Non-Lawyer Legal Professionals Aren’t All The Same

A great way to grow your practice while keeping costs low is by utilizing non-lawyer legal professionals. There are many tasks typically performed by attorneys that can be done by other staff.  Of course, only attorneys may give legal advice and represent individuals in court. Because of this, many small firms and solo practitioners assume the best way to expand their practice is to bring on additional attorneys. However, another strategy can be to bring on non-lawyers who can free up attorneys who will then have more availability to meet with clients and be in court.

It is important to understand the different roles that non-lawyer legal professionals can play in the legal landscape. As a paralegal, I’m often surprised by how many attorneys don’t understand what paralegals do and frequently confuse us with legal assistants and legal document assistants.  Each one of those professions is distinct. Each profession requires a different level of training and provides different kinds and levels of service to the public and attorneys.

Here is a simple breakdown:

Legal Assistants generally are trained administrative or clerical professionals who specialize in working with legal offices. They typically have general administrative or clerical training and experience. They may work in other industries and may have no formal legal training. They typically perform general administrative tasks such as answering phones, filing, mailing, billing and organizing.

Paralegals are defined by the Business Professional Code in section 6450. They are certified professionals who have met specific educational requirements and work under the supervision of a licensed attorney. Paralegals may not conduct business directly with any member of the public. They cannot set a price nor charge a fee for services to anyone but a licensed attorney. They provide case planning, development, and management, conduct legal research, interview clients, gather facts, draft and analyze legal documents, make independent decisions and recommendations to the supervising attorney, and sometimes represent clients before a state or federal administrative agency.

Legal Document Assistants are defined by the Business Professional Code in section 6400. They are registered and bonded professionals specially trained to work directly with members of the public. They provide “self-help services” to individuals who are not represented by counsel in legal matters. They complete legal documents in a ministerial manner by typing or otherwise completing the documents, provide general published factual information that has been approved by an attorney pertaining to legal procedures, rights and obligations, make published legal documents available to self-represented individuals, and file and serve legal forms and documents at the specific direction of a person who is representing themselves in a legal matter.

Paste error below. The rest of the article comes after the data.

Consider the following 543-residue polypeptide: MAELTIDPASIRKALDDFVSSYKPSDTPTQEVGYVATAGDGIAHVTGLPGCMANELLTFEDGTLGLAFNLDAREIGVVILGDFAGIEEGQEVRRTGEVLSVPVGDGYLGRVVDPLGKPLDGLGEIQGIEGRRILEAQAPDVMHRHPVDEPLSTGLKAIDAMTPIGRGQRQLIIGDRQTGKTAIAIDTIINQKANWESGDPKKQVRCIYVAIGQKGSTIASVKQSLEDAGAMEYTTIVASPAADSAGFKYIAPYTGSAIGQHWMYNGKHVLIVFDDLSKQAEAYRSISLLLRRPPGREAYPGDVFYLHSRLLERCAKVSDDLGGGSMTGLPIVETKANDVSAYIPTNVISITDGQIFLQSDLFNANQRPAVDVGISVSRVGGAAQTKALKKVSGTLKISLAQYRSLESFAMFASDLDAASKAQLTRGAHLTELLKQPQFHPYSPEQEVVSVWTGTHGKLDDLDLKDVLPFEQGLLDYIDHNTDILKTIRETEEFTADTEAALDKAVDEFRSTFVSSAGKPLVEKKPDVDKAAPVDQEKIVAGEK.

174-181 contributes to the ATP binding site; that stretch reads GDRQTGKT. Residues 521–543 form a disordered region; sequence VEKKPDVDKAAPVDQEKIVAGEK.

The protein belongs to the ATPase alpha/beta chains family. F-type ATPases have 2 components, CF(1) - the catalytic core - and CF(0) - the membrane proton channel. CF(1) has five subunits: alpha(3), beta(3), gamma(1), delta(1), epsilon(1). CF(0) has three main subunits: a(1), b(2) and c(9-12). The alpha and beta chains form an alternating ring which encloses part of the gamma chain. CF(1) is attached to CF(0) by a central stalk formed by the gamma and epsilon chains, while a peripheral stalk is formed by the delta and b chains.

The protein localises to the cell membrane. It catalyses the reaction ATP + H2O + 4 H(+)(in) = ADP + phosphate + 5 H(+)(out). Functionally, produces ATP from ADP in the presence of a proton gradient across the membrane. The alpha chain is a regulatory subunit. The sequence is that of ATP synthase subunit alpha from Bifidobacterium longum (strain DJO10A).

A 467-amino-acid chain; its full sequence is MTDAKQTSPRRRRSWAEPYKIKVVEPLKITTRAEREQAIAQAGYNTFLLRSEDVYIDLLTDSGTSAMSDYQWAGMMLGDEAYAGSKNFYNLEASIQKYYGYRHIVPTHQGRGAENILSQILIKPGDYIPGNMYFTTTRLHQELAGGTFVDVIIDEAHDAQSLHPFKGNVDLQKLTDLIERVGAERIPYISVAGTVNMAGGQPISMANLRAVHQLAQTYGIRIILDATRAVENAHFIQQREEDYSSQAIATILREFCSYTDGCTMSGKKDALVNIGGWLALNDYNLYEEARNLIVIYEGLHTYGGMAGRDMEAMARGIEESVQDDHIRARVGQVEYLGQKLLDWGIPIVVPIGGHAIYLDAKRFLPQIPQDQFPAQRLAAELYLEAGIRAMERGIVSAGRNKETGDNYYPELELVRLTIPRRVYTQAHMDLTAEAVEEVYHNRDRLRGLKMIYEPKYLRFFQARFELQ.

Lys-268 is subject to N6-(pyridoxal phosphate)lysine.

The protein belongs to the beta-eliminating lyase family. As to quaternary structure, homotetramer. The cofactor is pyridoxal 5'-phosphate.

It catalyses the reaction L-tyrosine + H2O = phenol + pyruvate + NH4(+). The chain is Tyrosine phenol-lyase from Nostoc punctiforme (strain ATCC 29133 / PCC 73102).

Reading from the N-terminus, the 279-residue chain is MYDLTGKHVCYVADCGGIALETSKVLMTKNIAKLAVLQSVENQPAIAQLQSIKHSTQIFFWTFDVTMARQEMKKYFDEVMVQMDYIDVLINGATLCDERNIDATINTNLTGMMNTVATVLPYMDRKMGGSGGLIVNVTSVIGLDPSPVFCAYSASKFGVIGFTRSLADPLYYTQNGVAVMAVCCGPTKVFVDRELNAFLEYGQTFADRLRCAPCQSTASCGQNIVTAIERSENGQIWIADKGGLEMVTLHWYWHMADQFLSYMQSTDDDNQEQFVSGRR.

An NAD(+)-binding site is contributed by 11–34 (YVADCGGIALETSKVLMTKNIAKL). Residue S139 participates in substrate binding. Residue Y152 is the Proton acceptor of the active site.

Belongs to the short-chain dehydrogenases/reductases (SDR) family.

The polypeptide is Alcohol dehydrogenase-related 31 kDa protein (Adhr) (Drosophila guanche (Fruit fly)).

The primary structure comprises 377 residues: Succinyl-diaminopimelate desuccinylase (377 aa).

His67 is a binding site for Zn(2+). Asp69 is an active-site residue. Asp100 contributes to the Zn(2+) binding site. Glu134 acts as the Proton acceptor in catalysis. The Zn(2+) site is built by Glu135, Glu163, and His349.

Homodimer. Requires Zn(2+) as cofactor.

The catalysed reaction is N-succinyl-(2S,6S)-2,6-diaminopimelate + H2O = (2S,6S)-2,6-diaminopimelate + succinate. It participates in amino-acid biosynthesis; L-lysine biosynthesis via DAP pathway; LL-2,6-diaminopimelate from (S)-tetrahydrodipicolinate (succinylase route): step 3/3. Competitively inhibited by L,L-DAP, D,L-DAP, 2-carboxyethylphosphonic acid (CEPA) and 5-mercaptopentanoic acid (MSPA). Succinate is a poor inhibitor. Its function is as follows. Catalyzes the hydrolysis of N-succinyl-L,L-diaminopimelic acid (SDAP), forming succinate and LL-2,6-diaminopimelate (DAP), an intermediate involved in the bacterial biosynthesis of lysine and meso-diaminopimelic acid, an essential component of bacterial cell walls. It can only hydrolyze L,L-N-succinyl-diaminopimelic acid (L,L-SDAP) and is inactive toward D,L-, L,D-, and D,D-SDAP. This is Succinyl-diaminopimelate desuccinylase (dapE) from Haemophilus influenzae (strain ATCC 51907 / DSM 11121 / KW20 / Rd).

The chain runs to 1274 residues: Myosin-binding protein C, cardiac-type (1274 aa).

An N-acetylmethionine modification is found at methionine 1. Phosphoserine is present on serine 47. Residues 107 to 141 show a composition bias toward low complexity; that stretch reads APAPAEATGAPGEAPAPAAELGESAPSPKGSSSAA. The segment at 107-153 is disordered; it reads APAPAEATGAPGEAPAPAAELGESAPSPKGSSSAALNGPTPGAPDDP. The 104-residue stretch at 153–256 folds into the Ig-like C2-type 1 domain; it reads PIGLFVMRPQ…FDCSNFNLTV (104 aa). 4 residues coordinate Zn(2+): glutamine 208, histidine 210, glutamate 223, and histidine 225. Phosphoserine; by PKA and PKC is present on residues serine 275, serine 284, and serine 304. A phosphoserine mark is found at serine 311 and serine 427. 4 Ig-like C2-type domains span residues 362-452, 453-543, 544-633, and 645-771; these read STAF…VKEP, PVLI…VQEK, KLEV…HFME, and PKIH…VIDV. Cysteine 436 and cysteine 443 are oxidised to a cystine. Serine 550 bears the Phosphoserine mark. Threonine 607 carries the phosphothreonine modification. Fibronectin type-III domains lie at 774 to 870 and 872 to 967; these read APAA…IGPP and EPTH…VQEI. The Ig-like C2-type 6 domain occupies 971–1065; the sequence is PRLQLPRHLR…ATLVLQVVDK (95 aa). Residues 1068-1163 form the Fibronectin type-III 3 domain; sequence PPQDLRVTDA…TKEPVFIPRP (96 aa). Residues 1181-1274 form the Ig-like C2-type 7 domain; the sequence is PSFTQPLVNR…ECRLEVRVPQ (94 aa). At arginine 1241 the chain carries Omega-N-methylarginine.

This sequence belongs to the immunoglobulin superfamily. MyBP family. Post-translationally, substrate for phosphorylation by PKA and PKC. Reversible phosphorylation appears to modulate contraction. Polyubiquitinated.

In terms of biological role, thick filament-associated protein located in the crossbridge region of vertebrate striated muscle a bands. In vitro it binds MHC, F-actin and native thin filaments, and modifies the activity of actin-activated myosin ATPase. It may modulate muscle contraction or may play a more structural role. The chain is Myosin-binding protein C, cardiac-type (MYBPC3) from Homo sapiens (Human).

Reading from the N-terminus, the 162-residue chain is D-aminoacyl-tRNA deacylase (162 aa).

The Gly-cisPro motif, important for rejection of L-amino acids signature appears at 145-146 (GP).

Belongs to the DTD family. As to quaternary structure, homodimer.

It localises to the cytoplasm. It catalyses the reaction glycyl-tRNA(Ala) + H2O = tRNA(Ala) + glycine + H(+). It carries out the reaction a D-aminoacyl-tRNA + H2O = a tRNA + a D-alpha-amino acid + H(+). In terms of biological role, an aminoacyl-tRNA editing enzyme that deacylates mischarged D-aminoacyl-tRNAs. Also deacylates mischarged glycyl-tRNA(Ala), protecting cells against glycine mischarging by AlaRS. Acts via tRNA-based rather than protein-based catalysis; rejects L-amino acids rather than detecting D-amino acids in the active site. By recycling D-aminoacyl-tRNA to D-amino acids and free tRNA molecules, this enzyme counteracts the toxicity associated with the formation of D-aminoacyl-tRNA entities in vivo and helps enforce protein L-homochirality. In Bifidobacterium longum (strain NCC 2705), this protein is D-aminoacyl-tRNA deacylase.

Before seeking out non-lawyer professionals to support your practice, I encourage you to first think carefully about the type of help you will need. Spend a little time analyzing how much time you spend on various types of tasks that aren’t billable hours.  If it is primarily clerical and administrative work, seek out a legal assistant. You may find that hiring a legal assistant to work in your office or using a virtual legal assistant or outsourcing administrative tasks like billing can make a huge difference in your availability to work directly with clients. If it is primarily legal work that is taking up your time, seek out a paralegal.  An experienced paralegal can do many of the tasks an associate attorney might do at a fraction of the cost.

Legal document assistants are unlikely to be a useful addition to your practice. Due to the very nature of their work, which is helping those who are not represented by counsel, they typically cannot be part of a law practice with attorneys. However, they can be a resource that attorneys may use to refer individuals who are not a fit for legal representation for whatever reason.  Much smaller, simpler legal matters can be handled properly and some people can handle things themselves with the assistance of a legal document assistance service.

Using non-lawyers can be a useful tool to expand your practice. However, non-lawyer legal professionals are not one size fits all.  It is important to find the right kind of assistance based on the needs of your situation.


Hope Arnold

Published in AAC, Professional